By Emma Hinchliffe
January 22, 2019

In 2017, Intel announced it had closed the gender and racial pay gap for all U.S. employees. But almost two years later, the Fortune 500 company took a second look.

This time around, Intel says it closed the gender pay gap for all employees globally—and incorporated stock compensation into those calculations, which it didn’t do in 2017.

“We weren’t sure what to expect when we looked at that number,” says Julie Ann Overcash, Intel’s vice president of human resources and director of compensation and benefits. “We didn’t find too many gaps, and the ones we did find, we closed.”

Globally, Intel found an overall 2.6% pay gap because of gender in nine of 54 countries where it has employees (the other 43 countries had no gap) and adjusted employee pay by an average of 6.5%. Employees in the United States who were found to have been underpaid through stock compensation received, on average, an adjustment equal to 1.5% of their total compensation.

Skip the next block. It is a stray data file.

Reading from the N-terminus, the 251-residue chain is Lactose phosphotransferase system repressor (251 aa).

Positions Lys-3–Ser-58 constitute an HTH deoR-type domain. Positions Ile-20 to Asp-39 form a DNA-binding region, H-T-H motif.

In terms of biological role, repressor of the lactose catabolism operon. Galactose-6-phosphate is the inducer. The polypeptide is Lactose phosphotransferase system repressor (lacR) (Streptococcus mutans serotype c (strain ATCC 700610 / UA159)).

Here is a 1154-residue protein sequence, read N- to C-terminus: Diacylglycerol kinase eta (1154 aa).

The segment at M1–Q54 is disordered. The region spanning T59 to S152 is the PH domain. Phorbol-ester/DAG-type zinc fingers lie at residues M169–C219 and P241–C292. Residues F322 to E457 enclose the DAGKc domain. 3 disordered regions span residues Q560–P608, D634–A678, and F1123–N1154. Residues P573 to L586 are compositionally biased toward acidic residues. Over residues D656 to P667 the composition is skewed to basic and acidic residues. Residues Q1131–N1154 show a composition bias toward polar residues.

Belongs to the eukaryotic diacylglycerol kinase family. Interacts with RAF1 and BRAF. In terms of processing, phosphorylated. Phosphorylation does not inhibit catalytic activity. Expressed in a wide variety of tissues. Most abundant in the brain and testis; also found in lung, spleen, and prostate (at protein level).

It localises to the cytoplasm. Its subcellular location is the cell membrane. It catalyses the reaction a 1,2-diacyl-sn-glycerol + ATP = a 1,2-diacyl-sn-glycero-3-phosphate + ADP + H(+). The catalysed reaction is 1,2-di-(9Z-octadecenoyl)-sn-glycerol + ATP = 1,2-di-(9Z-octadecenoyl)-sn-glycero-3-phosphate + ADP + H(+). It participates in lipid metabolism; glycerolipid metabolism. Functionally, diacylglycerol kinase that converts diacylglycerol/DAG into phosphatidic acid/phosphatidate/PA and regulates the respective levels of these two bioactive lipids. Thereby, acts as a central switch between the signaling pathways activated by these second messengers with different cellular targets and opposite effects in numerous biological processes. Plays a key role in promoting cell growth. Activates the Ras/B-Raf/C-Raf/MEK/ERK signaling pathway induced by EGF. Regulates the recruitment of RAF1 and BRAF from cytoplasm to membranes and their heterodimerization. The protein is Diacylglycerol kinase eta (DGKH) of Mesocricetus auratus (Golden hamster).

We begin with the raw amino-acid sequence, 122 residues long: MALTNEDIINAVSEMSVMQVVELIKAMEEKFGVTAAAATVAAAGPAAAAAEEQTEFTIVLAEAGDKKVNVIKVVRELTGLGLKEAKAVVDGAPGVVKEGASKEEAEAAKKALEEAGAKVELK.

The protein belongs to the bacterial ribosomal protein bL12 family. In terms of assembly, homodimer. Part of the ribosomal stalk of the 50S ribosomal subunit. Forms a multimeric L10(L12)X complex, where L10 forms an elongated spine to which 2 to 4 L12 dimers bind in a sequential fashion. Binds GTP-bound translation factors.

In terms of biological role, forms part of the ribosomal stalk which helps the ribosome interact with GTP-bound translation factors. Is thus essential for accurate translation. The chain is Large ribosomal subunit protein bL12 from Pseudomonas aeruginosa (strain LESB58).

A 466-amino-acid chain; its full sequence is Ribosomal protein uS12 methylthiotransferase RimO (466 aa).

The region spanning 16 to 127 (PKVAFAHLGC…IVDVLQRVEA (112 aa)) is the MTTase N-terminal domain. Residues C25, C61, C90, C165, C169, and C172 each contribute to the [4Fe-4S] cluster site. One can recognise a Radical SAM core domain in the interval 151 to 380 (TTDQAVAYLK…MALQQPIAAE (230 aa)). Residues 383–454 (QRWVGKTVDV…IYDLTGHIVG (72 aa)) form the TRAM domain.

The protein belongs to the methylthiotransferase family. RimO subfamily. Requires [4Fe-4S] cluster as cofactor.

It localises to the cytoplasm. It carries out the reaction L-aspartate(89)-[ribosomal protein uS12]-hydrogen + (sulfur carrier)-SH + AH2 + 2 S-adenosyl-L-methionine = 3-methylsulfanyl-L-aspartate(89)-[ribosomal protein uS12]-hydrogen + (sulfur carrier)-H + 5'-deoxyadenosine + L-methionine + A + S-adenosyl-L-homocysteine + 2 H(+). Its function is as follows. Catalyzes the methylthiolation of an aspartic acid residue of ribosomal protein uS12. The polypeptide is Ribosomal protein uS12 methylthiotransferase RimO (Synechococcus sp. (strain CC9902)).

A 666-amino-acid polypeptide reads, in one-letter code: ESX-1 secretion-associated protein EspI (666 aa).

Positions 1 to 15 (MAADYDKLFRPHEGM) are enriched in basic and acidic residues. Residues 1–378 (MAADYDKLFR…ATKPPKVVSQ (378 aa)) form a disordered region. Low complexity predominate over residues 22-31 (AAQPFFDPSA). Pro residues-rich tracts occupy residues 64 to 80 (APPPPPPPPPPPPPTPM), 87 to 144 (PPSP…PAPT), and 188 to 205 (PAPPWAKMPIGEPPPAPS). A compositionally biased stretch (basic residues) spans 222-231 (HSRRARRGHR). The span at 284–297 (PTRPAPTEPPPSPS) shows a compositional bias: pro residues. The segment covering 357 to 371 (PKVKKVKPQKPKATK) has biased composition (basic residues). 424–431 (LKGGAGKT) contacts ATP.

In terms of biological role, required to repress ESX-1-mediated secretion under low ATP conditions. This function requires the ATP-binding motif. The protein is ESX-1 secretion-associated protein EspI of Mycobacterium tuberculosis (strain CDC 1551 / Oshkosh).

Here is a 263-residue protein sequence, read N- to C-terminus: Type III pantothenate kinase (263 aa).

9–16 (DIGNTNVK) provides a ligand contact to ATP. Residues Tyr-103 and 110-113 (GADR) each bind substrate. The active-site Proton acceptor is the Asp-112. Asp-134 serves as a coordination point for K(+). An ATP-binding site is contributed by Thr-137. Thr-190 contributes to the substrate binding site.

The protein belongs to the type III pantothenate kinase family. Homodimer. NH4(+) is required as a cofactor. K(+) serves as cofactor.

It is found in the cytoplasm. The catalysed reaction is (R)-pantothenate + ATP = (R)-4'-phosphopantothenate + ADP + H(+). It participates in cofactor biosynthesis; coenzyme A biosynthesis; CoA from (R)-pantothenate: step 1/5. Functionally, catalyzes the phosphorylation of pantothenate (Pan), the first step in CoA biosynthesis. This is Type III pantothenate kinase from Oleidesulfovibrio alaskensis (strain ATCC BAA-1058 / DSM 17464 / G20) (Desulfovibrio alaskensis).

Bringing a pay gap from 2.6% to zero sounds great, but those numbers can be hard to parse. Intel analyzes pay equity as differences in pay for employees of different genders and races in the same or similar roles, and does allow for differences due to performance and tenure.

That’s a different calculation than what Citigroup released last week, revealing a 29% unadjusted gender pay gap that doesn’t discount differences in position. That number shows the dearth of women in high-level jobs. And an analysis as part of a lawsuit revealed last week that Oracle paid female employees, on average, $13,000 less than men in the same jobs.

Intel didn’t reveal dollar figures behind its pay gap or how much money the company spent fixing those discrepancies. But 5,872 employees, or about 5.1% of the company’s workforce, got a compensation adjustment as a result of the initiative to close the pay gap. Intel informed those employees they were receiving a change to their compensation after a gender or racial pay gap was found.

The gap was usually introduced at the time of hire, Intel found, and gaps in stock compensation were most often created through the promotions process.

“Pay equity is central to making Intel a truly inclusive workforce,” Overcash says.

Clarification: An earlier headline to this article referred to stock options measured by Intel; the company evaluated stock compensation more broadly.

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